Tofu, Cashew and Veggies: Heat a wok or skillet on medium-high heat. Lightly coat with olive oil. When hot, add 8 ounces of extra-firm tofu, well drained and cut into ½-inch cubes. Cook, stirring gently until tofu starts to brown around the edges. Remove tofu and lightly coat pan with oil. Add 4-6 cups of any diced vegetables, from carrots, peas, green beans, celery and mushrooms to broccolini and spinach. Stir fry 2-3 minutes, stirring constantly. Add cooked tofu and ½ cup almonds or cashews. Add about ½ cup of peanut sauce. Stir until blended. Divide into four equal portions and add to four rice bowls.
Baked Potato Meals
A spud comforts, fills and offers a healthy dose of vitamin C and potassium. To cook, pierce with a knife to prevent exploding in the oven, and bake at 375 degrees for 50-60 minutes. If really pressed for time, you can cook them halfway in the microwave and finish them with 30 minutes in the oven.
Potato meals are extremely forgiving. Add or subtract ingredients to suit your family’s preferences.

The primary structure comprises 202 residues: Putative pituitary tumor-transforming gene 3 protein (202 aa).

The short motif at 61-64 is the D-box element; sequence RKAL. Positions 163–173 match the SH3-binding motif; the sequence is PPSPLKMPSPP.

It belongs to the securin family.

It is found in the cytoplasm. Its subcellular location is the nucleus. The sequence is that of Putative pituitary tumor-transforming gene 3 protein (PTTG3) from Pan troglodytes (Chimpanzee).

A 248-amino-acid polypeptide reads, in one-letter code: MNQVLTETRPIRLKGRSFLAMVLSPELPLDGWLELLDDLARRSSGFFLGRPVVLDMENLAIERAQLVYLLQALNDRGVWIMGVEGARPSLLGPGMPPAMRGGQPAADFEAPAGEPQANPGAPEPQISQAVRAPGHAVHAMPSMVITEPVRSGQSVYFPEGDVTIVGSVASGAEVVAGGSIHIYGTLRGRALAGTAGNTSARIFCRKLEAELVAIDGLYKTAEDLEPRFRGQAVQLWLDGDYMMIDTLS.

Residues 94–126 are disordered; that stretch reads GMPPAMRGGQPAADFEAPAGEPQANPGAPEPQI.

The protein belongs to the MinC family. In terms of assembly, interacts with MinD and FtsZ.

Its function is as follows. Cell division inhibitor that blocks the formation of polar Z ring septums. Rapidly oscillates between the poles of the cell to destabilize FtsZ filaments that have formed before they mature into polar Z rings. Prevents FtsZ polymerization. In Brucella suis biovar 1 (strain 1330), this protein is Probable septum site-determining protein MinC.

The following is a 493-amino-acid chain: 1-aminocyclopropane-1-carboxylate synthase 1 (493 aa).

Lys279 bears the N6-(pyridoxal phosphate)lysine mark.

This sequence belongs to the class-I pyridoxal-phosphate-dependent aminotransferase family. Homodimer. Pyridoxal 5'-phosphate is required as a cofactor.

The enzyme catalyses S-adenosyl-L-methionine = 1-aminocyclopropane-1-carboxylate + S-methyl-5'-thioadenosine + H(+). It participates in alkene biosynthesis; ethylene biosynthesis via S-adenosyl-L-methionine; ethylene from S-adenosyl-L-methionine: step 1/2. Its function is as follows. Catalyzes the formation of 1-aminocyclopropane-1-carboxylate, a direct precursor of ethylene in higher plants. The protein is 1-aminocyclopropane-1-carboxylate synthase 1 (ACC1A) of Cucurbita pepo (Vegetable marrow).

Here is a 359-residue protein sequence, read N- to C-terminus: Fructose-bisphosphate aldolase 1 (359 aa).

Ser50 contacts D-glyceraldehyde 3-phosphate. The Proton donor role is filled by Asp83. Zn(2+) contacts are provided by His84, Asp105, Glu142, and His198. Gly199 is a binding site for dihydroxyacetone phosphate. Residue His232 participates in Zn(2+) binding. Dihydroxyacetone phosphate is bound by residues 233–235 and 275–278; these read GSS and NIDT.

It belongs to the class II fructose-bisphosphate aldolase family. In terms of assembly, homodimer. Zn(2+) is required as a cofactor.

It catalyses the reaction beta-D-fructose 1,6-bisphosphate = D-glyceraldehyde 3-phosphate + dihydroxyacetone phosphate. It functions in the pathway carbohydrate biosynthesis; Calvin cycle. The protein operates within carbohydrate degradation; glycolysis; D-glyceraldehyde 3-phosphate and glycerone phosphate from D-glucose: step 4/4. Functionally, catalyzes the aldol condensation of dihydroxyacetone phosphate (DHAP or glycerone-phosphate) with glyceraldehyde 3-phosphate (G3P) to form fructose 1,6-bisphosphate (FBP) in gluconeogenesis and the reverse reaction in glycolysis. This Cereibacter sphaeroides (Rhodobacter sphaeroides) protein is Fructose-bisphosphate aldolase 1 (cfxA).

Southwestern: Lightly coat a large skillet with olive oil. Heat on medium high and add 1 pound of ground turkey, chicken or beef. When done, add a packet of taco seasoning, ¾ cup water, ½ cup black or pinto beans and ½ cup frozen corn. Stir well and simmer for about 15 minutes. To serve, slice baked potatoes in half and top with equal parts of the mixture. If desired, sprinkle with Cotija or cheddar cheese.
Ham and Broccoli: Lightly steam 2 cups broccoli florets. Dice 1 pound of ham into small pieces. Set aside. For cheddar sauce, melt 1 tablespoon butter in a heavy saucepan on medium low heat. Add 1 tablespoon flour and stir until well mixed and bubbly. Be careful not to scorch. Remove from heat and add 1 cup milk, stirring until blended. Return sauce to heat and bring to a boil, stirring constantly. Once boiling, reduce heat to low and add ½ to 3/4 cup grated cheddar cheese. Cook until cheese melts, stirring frequently. Add broccoli and ham to sauce and divide evenly over four baked potatoes.
Pizza: Heat 12-16 ounces of pasta sauce and 1 pound of sliced pepperoni. While heating, grate 2 cups of mozzarella cheese. Top four potatoes with equal parts sauce and cheese.